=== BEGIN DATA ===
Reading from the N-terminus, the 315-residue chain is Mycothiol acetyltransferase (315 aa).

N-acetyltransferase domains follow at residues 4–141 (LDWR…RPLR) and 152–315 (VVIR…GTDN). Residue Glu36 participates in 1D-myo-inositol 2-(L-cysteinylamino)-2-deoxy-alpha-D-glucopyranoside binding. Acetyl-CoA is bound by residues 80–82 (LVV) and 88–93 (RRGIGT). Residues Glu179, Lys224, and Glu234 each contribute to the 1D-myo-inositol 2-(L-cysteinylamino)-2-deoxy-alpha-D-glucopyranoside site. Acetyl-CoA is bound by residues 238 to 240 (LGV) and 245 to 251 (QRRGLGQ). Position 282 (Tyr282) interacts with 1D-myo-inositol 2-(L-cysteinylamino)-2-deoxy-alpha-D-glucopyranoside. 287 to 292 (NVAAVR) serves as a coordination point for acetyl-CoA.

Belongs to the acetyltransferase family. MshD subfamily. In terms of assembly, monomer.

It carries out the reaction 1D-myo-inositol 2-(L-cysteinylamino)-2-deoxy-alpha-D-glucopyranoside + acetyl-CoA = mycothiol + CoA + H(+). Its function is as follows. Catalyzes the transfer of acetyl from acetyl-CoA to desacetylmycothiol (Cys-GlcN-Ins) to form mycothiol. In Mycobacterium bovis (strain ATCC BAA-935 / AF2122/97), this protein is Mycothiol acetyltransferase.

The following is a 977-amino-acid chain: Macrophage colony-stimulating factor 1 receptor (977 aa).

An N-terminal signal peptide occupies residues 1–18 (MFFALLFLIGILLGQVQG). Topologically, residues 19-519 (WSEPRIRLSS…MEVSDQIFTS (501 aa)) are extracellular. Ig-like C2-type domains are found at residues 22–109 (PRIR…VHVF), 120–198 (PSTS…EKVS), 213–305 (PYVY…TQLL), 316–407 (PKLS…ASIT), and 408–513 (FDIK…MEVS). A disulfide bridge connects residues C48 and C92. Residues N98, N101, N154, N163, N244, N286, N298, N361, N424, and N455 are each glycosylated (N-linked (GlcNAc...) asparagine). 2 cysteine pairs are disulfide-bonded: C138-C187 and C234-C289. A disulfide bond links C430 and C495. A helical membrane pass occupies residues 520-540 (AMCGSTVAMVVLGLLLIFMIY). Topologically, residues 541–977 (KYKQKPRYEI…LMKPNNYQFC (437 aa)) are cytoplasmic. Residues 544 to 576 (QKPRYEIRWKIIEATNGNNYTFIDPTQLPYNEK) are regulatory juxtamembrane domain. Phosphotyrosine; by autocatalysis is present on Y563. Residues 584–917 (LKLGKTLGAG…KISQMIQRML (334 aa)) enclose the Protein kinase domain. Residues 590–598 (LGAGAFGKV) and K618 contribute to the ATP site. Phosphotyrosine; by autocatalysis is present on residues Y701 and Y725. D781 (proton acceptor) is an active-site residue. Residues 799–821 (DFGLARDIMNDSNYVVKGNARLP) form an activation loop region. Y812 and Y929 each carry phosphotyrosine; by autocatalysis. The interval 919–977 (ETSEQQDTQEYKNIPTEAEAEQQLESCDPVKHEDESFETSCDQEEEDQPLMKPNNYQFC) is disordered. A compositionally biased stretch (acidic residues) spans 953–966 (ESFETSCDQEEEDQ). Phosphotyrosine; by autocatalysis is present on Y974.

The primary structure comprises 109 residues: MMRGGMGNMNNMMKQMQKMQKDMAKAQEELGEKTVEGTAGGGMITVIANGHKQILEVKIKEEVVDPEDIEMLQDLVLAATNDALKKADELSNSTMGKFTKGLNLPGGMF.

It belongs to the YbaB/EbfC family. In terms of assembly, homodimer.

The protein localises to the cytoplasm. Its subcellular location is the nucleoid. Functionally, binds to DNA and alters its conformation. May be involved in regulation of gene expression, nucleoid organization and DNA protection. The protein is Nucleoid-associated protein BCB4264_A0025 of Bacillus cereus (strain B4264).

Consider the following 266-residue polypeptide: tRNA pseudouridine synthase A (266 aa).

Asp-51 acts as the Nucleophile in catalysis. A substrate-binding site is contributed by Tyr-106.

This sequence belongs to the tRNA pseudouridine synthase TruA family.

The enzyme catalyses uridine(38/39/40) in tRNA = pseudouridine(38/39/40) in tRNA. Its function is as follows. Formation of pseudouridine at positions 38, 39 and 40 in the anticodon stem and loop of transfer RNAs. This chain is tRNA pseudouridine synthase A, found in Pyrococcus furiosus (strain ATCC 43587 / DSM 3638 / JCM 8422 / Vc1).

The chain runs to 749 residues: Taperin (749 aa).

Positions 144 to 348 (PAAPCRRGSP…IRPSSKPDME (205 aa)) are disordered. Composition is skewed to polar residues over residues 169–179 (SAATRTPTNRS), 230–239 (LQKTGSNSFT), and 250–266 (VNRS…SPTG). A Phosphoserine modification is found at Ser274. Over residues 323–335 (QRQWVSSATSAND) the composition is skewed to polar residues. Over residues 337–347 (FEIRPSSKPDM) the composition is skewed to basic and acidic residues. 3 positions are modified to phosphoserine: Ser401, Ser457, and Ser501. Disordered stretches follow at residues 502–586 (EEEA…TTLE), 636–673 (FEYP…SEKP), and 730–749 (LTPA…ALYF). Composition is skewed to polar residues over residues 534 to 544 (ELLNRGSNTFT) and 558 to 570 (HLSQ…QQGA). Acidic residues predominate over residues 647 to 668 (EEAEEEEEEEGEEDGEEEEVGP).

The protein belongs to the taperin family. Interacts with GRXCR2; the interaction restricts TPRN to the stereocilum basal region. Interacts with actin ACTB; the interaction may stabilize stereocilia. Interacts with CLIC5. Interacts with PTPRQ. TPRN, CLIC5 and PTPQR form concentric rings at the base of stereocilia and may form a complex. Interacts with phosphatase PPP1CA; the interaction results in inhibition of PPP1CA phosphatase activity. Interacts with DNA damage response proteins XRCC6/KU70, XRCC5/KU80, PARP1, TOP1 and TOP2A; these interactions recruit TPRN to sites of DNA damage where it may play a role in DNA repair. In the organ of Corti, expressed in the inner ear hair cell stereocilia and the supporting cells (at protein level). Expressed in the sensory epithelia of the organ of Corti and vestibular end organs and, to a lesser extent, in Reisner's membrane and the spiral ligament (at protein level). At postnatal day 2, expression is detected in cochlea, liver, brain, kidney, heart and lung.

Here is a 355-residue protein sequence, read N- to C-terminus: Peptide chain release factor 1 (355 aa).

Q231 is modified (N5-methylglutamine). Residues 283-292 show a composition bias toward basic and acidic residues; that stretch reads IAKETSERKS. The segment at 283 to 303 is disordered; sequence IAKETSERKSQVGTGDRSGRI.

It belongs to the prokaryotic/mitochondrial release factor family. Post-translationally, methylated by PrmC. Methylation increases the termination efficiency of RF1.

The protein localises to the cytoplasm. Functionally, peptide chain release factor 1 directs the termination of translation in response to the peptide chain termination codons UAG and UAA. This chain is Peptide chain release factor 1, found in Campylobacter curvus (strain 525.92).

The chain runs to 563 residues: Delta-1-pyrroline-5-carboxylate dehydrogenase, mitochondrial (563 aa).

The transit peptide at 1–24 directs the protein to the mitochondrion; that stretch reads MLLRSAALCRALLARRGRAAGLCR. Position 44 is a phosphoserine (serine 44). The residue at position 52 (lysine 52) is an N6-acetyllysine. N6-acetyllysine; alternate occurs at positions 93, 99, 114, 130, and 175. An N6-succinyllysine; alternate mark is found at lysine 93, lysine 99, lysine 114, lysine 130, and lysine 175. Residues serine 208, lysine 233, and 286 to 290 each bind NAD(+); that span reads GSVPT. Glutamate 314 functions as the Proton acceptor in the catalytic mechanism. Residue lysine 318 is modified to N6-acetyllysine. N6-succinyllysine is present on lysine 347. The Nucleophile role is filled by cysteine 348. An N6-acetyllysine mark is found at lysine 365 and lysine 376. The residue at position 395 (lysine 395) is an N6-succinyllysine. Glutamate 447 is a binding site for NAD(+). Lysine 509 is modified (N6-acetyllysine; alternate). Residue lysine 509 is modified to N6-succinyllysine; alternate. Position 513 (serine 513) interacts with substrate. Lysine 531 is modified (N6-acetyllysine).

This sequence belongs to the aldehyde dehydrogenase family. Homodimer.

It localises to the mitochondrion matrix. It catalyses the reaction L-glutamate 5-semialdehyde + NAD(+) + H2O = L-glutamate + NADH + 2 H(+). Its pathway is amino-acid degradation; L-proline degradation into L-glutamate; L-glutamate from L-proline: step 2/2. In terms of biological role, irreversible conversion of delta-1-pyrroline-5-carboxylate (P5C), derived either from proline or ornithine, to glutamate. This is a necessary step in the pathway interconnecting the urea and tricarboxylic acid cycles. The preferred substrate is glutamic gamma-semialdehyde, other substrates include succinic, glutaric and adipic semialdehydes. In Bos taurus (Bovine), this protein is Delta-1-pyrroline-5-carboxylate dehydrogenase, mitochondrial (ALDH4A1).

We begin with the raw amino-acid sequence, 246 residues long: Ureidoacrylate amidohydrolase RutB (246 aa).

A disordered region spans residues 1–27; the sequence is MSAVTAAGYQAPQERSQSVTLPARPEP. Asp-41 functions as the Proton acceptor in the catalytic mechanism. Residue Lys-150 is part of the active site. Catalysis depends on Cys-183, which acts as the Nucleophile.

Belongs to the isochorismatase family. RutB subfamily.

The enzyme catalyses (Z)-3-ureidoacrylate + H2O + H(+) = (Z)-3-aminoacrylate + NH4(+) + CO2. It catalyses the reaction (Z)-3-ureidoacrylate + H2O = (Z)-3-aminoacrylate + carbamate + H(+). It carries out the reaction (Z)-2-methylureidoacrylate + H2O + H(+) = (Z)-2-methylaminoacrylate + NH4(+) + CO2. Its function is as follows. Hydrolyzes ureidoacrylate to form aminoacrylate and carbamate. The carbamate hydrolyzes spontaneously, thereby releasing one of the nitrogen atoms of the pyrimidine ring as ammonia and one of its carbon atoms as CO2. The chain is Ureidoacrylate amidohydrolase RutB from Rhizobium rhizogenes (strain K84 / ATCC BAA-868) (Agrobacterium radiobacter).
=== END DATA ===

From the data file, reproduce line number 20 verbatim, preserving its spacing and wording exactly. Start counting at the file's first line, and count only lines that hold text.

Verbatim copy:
The protein localises to the cytoplasm. Functionally, peptide chain release factor 1 directs the termination of translation in response to the peptide chain termination codons UAG and UAA. This chain is Peptide chain release factor 1, found in Campylobacter curvus (strain 525.92).